Syria ceasefire may calm some anti-Trump Republican anger in Senate

Syria ceasefire may calm some anti-Trump Republican anger in Senate

Some lawmakers praise US-brokered truce between Turkey and Kurdish forces, following bipartisan condemnation of troop withdrawal

US President Donald Trump speaks about Turkey as he arrives at Naval Air Station Joint Reserve Base in Fort Worth, Texas, October 17, 2019. (AP Photo/Andrew Harnik)
US President Donald Trump speaks about Turkey as he arrives at Naval Air Station Joint Reserve Base in Fort Worth, Texas, October 17, 2019. (AP Photo/Andrew Harnik)

AFP — Thursday’s announcement of a pause in Turkey’s deadly offensive in northern Syria appeared to ease unprecedented pressure on US President Donald Trump from fellow Republicans in Congress, even if the threat of sanctions against Ankara loomed large.

Trump has endured an onslaught of congressional condemnation for his sudden withdrawal of US forces from Syria, a move that critics say effectively greenlighted Turkey’s invasion and assault on Kurdish forces, who have been US allies in the fight against the Islamic State group.

Senator Lindsey Graham has been one of the staunchest defenders of Trump in his fight against impeachment.

But he bitterly broke with him over Syria policy, and stood with Democratic colleagues Thursday as they unveiled wide-ranging, mandatory sanctions against Turkey in a sign of the bipartisan fury sparked by the president’s abrupt move.

Minutes after Graham explained the sanctions to reporters and urged Trump to use the weight of his office to halt Turkey’s incursion, a deal was announced that saw Turkey agree to suspend its Syria offensive for five days and end the assault if Kurdish-led forces withdraw from a safe zone away from the border.

Graham then toned down his rhetoric.

“Sounds like we may have made real progress regarding a ceasefire and hopefully sustainable solutions to prevent the reemergence of ISIS, the abandonment of our ally, the Kurds, and other strategic interests,” Graham said in a statement.

But to reporters he stressed that he does not trust Turkish President Recep Tayyip Erdogan and that “we’re going to keep working” to get the sanctions bill to the Senate floor.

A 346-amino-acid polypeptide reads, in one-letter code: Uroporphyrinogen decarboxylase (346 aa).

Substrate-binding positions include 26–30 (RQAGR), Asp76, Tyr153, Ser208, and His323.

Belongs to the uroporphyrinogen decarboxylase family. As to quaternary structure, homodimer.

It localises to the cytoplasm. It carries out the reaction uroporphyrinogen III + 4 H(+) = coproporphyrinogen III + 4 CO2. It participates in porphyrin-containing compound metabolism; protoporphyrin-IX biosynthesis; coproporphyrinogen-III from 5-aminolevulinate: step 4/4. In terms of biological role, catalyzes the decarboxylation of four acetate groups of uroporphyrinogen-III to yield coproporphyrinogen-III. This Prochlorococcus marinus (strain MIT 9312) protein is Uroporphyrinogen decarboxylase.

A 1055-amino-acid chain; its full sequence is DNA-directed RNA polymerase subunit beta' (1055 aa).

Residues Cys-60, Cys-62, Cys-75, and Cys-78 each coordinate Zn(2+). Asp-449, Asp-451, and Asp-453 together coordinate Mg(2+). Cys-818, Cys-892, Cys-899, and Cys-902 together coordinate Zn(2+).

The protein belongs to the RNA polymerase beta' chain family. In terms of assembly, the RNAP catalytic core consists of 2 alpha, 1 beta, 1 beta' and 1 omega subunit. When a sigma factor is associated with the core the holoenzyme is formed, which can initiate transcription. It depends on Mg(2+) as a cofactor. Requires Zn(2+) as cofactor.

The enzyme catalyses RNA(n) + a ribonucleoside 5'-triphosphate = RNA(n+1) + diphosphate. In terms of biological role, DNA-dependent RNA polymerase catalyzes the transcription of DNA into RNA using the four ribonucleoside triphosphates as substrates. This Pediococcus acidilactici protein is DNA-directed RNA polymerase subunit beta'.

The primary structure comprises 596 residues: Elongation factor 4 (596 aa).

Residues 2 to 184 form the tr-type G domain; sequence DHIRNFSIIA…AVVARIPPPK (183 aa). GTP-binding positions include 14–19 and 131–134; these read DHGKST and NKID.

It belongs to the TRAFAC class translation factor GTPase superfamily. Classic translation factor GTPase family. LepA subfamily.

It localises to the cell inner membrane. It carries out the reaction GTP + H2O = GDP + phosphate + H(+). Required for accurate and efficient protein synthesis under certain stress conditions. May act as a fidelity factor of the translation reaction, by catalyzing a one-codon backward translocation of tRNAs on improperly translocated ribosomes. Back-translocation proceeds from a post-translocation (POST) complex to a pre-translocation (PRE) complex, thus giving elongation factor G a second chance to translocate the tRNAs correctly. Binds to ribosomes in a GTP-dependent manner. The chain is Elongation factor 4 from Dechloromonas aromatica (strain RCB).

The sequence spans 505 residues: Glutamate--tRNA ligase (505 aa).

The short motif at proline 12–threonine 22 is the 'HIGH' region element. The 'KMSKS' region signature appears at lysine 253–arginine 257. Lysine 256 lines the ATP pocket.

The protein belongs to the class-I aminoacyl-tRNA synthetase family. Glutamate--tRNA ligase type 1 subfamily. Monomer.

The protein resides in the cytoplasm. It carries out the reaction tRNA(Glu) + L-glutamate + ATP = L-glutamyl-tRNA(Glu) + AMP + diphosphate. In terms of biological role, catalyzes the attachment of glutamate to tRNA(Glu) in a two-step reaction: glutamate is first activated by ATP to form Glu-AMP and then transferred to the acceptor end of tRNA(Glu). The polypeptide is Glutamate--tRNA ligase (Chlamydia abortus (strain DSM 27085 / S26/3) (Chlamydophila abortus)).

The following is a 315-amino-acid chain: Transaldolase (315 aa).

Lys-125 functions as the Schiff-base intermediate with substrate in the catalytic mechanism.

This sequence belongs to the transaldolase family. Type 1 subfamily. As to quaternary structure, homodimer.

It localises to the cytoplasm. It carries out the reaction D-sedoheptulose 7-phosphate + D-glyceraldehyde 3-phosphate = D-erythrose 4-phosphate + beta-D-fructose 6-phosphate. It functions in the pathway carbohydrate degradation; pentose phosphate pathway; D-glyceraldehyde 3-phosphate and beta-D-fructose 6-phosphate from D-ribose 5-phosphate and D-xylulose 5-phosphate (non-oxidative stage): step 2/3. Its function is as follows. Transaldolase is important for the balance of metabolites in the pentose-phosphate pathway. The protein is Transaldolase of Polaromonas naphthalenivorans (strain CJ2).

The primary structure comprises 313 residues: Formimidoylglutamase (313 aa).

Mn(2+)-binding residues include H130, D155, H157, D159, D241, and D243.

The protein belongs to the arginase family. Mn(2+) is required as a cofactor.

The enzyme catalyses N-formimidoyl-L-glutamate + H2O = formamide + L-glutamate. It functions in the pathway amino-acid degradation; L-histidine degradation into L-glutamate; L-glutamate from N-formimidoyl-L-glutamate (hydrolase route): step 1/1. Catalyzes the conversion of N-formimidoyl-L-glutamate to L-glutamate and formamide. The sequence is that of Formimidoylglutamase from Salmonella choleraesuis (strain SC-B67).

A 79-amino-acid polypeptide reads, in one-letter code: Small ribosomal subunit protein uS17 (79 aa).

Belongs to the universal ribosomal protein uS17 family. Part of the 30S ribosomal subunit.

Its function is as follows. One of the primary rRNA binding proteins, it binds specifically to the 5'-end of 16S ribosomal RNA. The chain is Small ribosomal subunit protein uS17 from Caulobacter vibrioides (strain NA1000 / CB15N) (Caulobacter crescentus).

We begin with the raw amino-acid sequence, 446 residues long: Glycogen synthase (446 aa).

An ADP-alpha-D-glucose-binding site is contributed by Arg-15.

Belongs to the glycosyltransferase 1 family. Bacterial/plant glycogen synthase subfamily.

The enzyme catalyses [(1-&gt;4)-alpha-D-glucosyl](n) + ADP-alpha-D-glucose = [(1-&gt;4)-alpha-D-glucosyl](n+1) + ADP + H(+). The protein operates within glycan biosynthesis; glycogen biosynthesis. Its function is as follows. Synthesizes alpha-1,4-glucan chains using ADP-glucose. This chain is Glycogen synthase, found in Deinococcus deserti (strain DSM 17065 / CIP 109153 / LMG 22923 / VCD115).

Turkey’s President Recep Tayyip Erdogan, left, talks with US Vice President Mike Pence, right, during their meeting at the Presidential Palace in Ankara, Turkey, October 17, 2019. (Presidential Press Service via AP, Pool)

Graham’s measure was presented in the Republican-majority Senate a day after the House of Representatives overwhelmingly condemned the US troop withdrawal, rebuking the White House in a rare show of cross-party unity.

The Senate Foreign Relations Committee chairman, Republican Jim Risch, also unveiled legislation Thursday that would punish the Turks and provide humanitarian assistance to Kurds.

But he praised the ceasefire, telling reporters that “any time you can broker a disengagement it’s a good thing.”

“Is it perfect? Probably not,” he added. “Let’s let this play out a bit and see what happens.”

Trump, hailing the ceasefire, swatted away any rebukes from Congress or threats of new sanctions.

“I didn’t need Congress for sanctions because I can do sanctions that are tougher than Congress. And I was prepared to do that.”

Trump this week slapped sanctions on top Turkish officials and imposed punitive tariffs on Turkish imports, vowing to “destroy” the Turkish economy unless Ankara relented.

Not all Republican senators were praising the Turkey agreement, with Marco Rubio sounding unimpressed.

“Other than giving Kurds a chance to leave so they don’t get slaughtered, it doesn’t sound like a change of any of the other dynamics I’m concerned about,” Rubio told reporters.

Shortly after the ceasefire announcement, one of Trump’s few regular Republican critics in Congress, Senator Mitt Romney, delivered a blistering floor speech attacking White House policy on Syria and questioning “why Turkey will face no apparent consequences.”

“The announcement today is being portrayed as a victory. It is far from a victory,” Romney argued.

“Lives are already lost, and American honor has already been tarnished,” he said.

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